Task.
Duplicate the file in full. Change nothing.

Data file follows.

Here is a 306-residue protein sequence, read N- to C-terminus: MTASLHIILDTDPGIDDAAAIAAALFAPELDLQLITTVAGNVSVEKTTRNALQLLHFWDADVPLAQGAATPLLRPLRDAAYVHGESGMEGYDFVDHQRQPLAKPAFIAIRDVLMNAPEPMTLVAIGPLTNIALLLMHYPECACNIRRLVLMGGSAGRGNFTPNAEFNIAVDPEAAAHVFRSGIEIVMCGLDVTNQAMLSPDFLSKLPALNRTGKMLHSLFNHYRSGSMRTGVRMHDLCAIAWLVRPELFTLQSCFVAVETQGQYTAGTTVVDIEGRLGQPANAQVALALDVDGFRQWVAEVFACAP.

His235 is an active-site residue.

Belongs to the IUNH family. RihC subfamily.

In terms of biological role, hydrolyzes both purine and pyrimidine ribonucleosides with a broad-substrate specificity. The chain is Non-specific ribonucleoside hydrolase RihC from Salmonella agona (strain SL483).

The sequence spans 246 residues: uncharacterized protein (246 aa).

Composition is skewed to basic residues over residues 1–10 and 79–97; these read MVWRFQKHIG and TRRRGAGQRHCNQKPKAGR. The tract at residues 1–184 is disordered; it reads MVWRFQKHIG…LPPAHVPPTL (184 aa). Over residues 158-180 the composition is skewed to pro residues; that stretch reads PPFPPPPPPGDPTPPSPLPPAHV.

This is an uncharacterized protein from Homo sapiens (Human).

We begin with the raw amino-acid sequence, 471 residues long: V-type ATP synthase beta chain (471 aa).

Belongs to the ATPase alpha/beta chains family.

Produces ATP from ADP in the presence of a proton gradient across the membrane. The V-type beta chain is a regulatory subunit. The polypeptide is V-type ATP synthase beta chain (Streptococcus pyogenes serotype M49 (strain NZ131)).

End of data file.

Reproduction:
Here is a 306-residue protein sequence, read N- to C-terminus: MTASLHIILDTDPGIDDAAAIAAALFAPELDLQLITTVAGNVSVEKTTRNALQLLHFWDADVPLAQGAATPLLRPLRDAAYVHGESGMEGYDFVDHQRQPLAKPAFIAIRDVLMNAPEPMTLVAIGPLTNIALLLMHYPECACNIRRLVLMGGSAGRGNFTPNAEFNIAVDPEAAAHVFRSGIEIVMCGLDVTNQAMLSPDFLSKLPALNRTGKMLHSLFNHYRSGSMRTGVRMHDLCAIAWLVRPELFTLQSCFVAVETQGQYTAGTTVVDIEGRLGQPANAQVALALDVDGFRQWVAEVFACAP.

His235 is an active-site residue.

Belongs to the IUNH family. RihC subfamily.

In terms of biological role, hydrolyzes both purine and pyrimidine ribonucleosides with a broad-substrate specificity. The chain is Non-specific ribonucleoside hydrolase RihC from Salmonella agona (strain SL483).

The sequence spans 246 residues: uncharacterized protein (246 aa).

Composition is skewed to basic residues over residues 1–10 and 79–97; these read MVWRFQKHIG and TRRRGAGQRHCNQKPKAGR. The tract at residues 1–184 is disordered; it reads MVWRFQKHIG…LPPAHVPPTL (184 aa). Over residues 158-180 the composition is skewed to pro residues; that stretch reads PPFPPPPPPGDPTPPSPLPPAHV.

This is an uncharacterized protein from Homo sapiens (Human).

We begin with the raw amino-acid sequence, 471 residues long: V-type ATP synthase beta chain (471 aa).

Belongs to the ATPase alpha/beta chains family.

Produces ATP from ADP in the presence of a proton gradient across the membrane. The V-type beta chain is a regulatory subunit. The polypeptide is V-type ATP synthase beta chain (Streptococcus pyogenes serotype M49 (strain NZ131)).